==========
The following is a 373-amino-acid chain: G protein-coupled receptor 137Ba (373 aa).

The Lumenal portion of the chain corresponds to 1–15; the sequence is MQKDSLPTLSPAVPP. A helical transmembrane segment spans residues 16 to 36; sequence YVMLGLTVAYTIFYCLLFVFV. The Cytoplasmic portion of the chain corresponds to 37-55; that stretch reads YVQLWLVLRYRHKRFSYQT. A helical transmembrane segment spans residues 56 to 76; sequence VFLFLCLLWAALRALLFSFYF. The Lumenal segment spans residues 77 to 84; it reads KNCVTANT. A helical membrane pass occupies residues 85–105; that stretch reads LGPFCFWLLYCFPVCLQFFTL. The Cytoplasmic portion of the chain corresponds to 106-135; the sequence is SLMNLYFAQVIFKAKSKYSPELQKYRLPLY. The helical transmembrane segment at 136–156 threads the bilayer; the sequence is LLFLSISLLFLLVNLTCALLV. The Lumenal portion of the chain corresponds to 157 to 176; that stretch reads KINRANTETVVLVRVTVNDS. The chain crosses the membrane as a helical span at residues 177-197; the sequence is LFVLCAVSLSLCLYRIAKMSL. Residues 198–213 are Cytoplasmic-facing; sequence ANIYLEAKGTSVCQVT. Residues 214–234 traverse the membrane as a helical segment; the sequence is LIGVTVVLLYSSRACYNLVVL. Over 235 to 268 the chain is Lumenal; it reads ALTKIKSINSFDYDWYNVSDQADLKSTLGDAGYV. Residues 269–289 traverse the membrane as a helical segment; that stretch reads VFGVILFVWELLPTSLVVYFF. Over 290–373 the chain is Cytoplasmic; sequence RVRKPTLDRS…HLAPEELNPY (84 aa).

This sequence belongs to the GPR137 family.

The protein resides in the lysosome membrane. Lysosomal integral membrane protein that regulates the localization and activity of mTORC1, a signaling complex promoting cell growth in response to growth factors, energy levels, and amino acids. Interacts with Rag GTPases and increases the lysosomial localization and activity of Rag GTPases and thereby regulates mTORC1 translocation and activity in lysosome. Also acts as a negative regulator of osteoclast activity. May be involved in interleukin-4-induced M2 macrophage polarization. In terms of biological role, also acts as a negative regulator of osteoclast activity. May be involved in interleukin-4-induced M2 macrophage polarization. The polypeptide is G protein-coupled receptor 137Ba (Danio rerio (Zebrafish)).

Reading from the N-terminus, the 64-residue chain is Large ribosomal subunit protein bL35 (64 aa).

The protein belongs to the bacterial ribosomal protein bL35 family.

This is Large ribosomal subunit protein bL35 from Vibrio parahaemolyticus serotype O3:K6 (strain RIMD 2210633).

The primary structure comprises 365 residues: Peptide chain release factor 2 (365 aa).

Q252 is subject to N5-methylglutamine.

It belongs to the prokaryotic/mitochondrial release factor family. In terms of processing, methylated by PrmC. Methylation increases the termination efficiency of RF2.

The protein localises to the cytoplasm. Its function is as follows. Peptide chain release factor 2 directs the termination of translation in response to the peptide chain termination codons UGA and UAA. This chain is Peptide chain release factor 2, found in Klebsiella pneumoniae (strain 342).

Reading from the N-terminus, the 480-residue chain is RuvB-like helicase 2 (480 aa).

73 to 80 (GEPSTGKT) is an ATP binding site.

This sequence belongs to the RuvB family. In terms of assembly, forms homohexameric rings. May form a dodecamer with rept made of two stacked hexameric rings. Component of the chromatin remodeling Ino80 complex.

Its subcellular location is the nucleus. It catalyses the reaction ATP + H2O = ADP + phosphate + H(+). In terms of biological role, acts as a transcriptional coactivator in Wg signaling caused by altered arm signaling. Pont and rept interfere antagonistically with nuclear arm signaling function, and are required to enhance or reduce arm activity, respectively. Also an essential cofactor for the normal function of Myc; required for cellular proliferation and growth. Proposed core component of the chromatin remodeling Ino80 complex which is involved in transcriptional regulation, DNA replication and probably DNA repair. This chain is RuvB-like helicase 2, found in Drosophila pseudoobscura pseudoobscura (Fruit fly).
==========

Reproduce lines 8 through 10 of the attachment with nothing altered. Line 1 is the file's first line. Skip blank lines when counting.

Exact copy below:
The primary structure comprises 365 residues: Peptide chain release factor 2 (365 aa).

Q252 is subject to N5-methylglutamine.

It belongs to the prokaryotic/mitochondrial release factor family. In terms of processing, methylated by PrmC. Methylation increases the termination efficiency of RF2.